Saturday, May 07, 2005

Responding to another e-mail of Reginald Shepherd's generated the following:

You are of course correct that few of the poets I've favored with critical attention are avant-garde in the strict sense defined by Burger. However, I've come to believe that avant-gardening is a continuum: pure avant-gardeners are rare because few of us have the courage or cojones or insanity to erase every barrier between art and life. But I do think there are a number of strategies--repurposed Modernisms, if you will--by which artists selectively attack that barrier and put it into question. For example Rankine's naive stance, which rankles you as false, strikes me as an attempt to portray how vulnerable we really are to mass media and the extremely limited and limiting categories it offers us for subjectivity, especially collective subjectivity. Instead of a poem which either ignores mass media entirely (as most middlebrow poetry does) or asserts a self strong enough to surf its waves without damage (Frank O'Hara and his postmodern epigones), Rankine gives us a poem in which the speaker takes on the challenge of being affected, shaped, and then goes on to try and reshape her damaged self with only the language of her sympathetic imagination. In other words, her poetry stages a vulnerability to "life" (modern mediated life) and is willing to at least partially compromise its autonomy to do so; this strikes me as legitimately avant-garde, maybe a 6 on a 1 to 10 scale with 1 being utterly conventional, 9 being Duchamp's Fountain when it still had power to shock, and 10 being something probably never yet achieved--maybe the Situationists came closest.

At this point I'm becoming interested in another dimension of the question which I suspect leads to a lot of misunderstanding between people: the poetry of transcendence vs. the poetry of immananence. (I know, another bloody dichotomy: well, I'm assuming that like all dyads, this one too can be dialecticized.) I saw a blog post recently by "Sisyphus Walking" claiming that what we really have in these discussions is "poetry of the religious mind" and "poetry of the irreligious mind." The first, which the writer clearly favors, seeks after some kind of positive meaning, which he or she seems to conceive as existing in some "out there" and we just have to go find it. The second is purely negative: "Because these minds find meaninglessness in the world, their poetry's attitude (and likely their own) exhibits disdain for the human population at large. It is a poetics not for the many. Examples would be any Post-Structuralist poetry, most commonly Language poetry." I think this is hogwash but it might be rephrased more usefully as a post-Romantic vision of poetry as religion by other means versus a post-Modernist poetry that is concerned with this-worldliness and sees all meaning as a human construct (which is by no means equivalent to "finding meaninglessness"). Neither type of poetry has an exclusive claim on political virtue or aesthetic quality, but the post-Romantic sort is less likely to feel that formal breakage and re-making is necessary to its project; instead it seeks some sort of continuity with a tradition that is nonetheless inadequate as is. I don't know whether I for one have an "irreligious mind"; I still like what Fanny Howe has said about how atheists take God more seriously than those who insist on personalizing him. But I do tend to agree with Vico (who said that we ought to be able to understand our world since we are the ones who made it) and Marx (who said that changing the world, not understanding it, is the point). I think we are just beginning to catch up with the implications of the Modernist project, which recognized the fungibility of the world and reflected that in its artistic techniques. So I continue to favor an experimental, innovative, post-Modern poetry with avant-garde tendencies as having the best chance of being the axe to break up the frozen sea (of reification, of mediated life) within us and between us. Which is not to say that I'm completely unmoved by the post-Romantic poetry of quest and redemption that a few poets still have the heroism to practice (Jorie Graham is one). And I'm interested in the blurry line between them, as suggested by the career of someone like John Ashbery, celebrated by Harold Bloom and post-avants alike.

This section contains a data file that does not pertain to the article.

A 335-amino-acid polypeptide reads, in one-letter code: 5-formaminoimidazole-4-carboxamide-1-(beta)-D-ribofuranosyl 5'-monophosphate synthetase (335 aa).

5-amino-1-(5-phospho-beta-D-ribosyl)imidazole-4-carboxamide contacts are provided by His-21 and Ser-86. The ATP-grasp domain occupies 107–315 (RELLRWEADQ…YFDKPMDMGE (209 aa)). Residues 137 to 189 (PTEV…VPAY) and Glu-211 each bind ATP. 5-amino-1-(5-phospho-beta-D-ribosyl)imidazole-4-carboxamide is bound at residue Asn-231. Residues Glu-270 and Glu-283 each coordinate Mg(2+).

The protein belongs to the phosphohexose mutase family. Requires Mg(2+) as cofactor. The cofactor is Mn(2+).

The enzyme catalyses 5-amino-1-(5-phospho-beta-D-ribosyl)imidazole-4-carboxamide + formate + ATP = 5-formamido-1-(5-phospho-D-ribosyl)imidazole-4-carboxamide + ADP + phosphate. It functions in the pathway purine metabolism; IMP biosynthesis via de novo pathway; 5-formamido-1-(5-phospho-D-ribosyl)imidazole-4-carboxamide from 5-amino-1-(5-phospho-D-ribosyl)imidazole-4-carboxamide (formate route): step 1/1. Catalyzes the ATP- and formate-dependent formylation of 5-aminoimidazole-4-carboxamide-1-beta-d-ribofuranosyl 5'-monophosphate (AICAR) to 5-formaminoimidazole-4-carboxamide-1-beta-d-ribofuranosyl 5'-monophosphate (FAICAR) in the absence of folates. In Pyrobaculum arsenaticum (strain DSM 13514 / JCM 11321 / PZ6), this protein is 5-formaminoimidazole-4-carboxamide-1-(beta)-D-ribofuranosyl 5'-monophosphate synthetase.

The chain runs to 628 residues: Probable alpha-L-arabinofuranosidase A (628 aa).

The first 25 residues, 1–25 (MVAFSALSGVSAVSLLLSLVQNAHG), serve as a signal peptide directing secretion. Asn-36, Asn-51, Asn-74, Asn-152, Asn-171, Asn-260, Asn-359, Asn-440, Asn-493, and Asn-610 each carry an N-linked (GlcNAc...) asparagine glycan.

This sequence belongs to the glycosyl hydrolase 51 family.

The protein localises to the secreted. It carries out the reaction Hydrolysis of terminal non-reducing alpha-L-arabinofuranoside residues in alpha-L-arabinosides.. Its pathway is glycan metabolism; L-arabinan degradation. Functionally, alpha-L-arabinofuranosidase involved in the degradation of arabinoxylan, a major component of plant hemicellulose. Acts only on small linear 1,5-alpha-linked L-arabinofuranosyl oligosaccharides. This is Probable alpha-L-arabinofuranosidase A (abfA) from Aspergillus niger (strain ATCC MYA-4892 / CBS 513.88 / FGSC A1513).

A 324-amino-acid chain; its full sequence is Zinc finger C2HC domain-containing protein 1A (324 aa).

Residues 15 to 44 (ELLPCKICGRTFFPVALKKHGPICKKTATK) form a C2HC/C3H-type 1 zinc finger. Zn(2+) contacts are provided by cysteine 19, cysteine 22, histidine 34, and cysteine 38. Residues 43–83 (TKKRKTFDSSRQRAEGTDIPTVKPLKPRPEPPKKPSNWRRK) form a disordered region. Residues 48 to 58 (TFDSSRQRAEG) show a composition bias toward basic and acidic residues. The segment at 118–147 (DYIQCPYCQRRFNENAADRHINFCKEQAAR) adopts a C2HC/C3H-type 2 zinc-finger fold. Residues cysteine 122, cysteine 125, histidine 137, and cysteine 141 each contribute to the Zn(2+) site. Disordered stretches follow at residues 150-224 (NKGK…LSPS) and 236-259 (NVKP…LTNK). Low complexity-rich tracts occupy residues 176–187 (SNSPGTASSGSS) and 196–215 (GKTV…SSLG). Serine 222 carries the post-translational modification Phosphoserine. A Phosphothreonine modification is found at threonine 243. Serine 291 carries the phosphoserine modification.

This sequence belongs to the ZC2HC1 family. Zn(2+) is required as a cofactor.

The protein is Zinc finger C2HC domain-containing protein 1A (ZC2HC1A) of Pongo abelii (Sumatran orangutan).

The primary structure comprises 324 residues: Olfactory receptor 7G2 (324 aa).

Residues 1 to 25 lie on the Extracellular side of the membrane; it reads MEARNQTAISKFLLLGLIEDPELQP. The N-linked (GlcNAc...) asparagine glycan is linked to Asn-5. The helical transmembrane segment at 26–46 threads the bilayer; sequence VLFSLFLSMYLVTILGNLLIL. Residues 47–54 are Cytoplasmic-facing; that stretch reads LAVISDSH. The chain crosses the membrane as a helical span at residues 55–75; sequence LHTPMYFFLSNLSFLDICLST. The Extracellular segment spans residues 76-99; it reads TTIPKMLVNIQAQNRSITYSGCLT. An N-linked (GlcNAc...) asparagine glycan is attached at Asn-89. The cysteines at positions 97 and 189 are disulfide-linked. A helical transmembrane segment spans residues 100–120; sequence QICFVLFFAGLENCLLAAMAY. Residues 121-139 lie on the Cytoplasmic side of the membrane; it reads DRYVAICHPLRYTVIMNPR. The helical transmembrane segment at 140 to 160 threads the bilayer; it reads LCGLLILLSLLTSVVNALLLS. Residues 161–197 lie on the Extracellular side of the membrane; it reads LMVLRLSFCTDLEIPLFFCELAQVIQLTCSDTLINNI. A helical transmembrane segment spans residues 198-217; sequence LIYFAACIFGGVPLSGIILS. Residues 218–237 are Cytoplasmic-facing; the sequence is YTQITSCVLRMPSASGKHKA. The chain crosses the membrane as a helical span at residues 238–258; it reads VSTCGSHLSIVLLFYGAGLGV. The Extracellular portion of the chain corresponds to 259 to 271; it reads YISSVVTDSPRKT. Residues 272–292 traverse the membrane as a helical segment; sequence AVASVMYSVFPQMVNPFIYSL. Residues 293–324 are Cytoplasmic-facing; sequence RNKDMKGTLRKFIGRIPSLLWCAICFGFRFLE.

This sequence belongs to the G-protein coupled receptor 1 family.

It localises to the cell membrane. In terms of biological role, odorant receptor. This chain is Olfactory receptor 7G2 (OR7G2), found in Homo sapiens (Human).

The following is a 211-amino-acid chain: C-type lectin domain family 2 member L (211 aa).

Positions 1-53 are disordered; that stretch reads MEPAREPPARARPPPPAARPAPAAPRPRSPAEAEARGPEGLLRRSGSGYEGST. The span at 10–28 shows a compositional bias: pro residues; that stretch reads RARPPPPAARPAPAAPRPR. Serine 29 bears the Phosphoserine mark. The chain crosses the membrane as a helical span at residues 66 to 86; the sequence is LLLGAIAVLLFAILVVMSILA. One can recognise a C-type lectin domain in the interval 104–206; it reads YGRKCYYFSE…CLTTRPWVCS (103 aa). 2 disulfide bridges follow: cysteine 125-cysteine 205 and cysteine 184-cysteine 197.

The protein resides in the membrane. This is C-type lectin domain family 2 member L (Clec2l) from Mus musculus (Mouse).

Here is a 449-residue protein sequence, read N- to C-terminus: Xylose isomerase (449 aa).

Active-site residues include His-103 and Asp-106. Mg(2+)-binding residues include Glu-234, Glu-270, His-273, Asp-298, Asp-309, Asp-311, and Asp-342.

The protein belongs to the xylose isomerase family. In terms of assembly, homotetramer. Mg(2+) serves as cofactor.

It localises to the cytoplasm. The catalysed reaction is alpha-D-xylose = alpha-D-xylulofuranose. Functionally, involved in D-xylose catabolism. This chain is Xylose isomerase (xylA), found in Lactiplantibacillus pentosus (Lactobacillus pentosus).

Johannes said...


There has been a lot of talk about different theories about the avant-garde (Burger etc), some of it useful, some of it bordering on absured (the Modernists did it all, lets just be boring). It might be useful to just line up an actual poem from the historical avant garde with any number of post-avant poems or poems you claim avant-garde status for. Just reading a poem by Hugo Ball or Mayakovksy or Marinetti I think most people will be struck by how different their sensibilies are from much of contemporary American poetry, even that with avant-garde claims. It becomes very hard for example to see Jorie G. inhabiting the same dimension. I don't mean to limit the concept of avant-garde to a historical (though very varied) bunch of poets, but I think it may be a useful experiment and I would be interested to hear what you have to say.


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